Stop blame game

In your editorial “Dismal results” published on June 15 regarding the low pass percentage of the SLC results this year, I fail to see how you can justify calling for “a monitoring body to oversee the functioning of the private institutions”. We all know that most of the problems bedevilling education in Nepal concern the government schools. The low SLC pass percentage is only a symptom of this malaise. There is no denying the fact that were it not for the private schools this pass percentage would have been much lower. Despite these well-known facts, there is a tendency in Nepal to blame the private schools for anything going wrong in the education sector. It’s become a habit, a fashion to point accusing fingers at private schools, virtually turning it into the fine art of private school-bashing. The use of the phrase, “so-called

English medium” schools, in your editorial betrays this fact, and this mindless response will not get us anywhere in tackling the real issues and problems.

Tamdin Lama, Director, Pennwood Academy

Educate girls

The article “Marriage is not anti-education” published in THT on June 15 was an emotional one. The majority of parents in Nepal are always worried about their daughters’ marriage. They often get their daughters married off early. As a result, the girls are compelled to leave their education in the middle, and there is no way they would pursue studies after the marriage due to family responsibilities. This is the 21st century and so the society must wake up to the realities of the new world.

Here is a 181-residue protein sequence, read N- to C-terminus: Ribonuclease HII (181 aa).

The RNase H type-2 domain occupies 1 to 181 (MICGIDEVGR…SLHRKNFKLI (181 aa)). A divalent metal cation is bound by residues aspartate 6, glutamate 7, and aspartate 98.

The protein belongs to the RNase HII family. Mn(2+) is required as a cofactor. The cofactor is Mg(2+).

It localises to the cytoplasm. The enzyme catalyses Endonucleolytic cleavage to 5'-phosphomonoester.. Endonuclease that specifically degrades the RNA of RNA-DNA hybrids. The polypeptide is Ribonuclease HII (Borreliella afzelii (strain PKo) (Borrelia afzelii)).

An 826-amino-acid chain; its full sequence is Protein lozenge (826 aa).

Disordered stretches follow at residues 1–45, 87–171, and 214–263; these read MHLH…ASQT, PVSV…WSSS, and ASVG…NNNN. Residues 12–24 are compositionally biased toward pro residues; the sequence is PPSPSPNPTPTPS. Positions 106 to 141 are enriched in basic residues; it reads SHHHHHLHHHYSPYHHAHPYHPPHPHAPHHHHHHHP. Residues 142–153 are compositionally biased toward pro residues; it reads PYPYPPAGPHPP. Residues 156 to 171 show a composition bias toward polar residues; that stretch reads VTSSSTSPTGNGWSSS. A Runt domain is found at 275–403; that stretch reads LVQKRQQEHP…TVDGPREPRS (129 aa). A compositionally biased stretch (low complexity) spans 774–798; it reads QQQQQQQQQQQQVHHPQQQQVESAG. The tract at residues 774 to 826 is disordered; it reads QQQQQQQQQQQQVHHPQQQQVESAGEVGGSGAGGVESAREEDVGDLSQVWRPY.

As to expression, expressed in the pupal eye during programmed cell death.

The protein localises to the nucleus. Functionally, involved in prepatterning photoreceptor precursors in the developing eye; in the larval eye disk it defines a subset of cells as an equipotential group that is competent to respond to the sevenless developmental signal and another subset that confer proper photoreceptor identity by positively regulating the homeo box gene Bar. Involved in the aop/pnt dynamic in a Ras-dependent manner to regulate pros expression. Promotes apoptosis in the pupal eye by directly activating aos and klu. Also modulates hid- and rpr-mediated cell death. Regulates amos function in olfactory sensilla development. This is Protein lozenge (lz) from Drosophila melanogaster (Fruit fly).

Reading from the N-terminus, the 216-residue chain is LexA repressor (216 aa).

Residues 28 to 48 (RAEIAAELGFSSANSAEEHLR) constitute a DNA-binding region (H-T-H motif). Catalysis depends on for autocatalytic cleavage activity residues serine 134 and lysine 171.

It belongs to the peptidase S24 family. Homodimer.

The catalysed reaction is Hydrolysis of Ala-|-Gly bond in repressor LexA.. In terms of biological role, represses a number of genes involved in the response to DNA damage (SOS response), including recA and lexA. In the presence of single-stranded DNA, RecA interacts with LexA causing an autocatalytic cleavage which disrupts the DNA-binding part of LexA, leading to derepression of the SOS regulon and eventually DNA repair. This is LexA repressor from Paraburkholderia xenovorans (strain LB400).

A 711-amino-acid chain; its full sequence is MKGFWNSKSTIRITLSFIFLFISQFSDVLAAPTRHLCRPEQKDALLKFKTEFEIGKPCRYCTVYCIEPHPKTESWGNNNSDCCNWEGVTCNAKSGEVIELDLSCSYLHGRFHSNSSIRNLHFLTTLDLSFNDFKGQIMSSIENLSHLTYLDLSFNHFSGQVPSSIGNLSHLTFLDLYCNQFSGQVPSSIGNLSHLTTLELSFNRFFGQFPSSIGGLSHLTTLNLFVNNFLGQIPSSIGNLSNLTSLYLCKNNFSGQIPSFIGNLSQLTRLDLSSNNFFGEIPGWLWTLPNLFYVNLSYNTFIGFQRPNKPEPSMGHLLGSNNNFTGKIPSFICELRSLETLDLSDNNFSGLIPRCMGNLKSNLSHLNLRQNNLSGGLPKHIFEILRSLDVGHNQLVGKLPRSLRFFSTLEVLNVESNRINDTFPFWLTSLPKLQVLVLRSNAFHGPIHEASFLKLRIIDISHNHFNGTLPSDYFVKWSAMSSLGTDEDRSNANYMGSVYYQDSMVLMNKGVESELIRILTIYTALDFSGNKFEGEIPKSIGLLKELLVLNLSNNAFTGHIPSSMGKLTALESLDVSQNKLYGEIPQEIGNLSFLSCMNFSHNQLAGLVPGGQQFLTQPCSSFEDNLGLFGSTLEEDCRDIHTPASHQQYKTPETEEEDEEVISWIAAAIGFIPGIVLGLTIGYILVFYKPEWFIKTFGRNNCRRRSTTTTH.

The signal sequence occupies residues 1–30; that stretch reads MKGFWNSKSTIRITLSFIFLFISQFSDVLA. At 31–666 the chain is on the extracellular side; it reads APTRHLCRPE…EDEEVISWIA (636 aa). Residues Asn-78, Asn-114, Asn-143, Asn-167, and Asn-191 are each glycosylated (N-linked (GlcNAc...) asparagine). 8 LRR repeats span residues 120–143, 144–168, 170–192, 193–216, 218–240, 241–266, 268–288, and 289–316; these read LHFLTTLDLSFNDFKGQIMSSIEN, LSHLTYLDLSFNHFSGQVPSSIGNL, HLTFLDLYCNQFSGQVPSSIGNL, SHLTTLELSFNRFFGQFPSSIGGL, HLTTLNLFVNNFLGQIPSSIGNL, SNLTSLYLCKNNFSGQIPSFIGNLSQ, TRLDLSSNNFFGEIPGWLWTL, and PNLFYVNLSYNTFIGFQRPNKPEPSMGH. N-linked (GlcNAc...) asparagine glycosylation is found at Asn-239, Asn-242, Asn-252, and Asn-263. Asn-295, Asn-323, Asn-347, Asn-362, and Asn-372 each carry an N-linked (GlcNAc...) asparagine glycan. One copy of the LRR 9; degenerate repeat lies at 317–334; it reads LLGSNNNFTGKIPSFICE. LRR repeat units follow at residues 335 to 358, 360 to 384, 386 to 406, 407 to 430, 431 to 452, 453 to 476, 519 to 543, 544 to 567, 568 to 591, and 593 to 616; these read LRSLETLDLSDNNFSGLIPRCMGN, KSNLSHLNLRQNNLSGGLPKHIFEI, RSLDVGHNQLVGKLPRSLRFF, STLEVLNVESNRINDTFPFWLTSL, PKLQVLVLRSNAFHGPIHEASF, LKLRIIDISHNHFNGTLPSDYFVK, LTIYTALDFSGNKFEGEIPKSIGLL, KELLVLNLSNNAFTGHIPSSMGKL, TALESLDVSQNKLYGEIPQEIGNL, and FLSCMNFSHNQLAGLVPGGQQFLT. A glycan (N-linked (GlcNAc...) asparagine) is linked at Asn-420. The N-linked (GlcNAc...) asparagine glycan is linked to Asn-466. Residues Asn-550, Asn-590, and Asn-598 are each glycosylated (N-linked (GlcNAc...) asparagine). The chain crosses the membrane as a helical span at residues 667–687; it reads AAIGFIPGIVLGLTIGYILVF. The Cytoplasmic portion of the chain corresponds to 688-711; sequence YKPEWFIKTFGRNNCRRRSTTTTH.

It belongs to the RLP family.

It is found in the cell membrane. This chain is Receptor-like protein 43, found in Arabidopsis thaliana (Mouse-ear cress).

Archana Shah, via e-mail

Shameful

It is a matter of shame that Dr Tulsi Giri, a person of great stature and currently holding a reputed post in the Council of Ministers, has been blacklisted for his inability to repay the bank loan. Instead of setting an example to others, if ministers themselves violate the laws and misuse state funds, the banks can never recover their loans. Dr Giri should abide by the rules and regulations of the bank and clear the amount as soon as possible.

Saroj Bhurtel, Kathmandu

Doubtful

Changing their earlier stance on the issue of Maoist activities, most of the parties are now advocating a political solution of the problem. It is noteworthy that our leaders have realised that violent means does not help solve any problem. But people are still hesitating to believe the leaders and their changed tune over the Maoist issue. It is a matter of curiosity whether the leaders have actually changed their earlier perception towards the insurgents or whether it is just in order to serve their political interests. It is not then surprising why the people doubt the leaders’ intentions as they have seen the same leaders using force to quell Maoists branding them terrorists. For instance, it was G P Koirala who, when he was the prime minister, brought forth the idea of Armed Police Force in order to crush the Maoists. And S B Deuba imported arms and ammunition from Belgium for the same purpose, followed by PM Surya Bahadur Thapa who gave birth to the concept of unified command and implemented it to quell the insurgency. Nepalis want peace. The leaders should respect the popular sentiment.

Ambika Pandey, Chitwan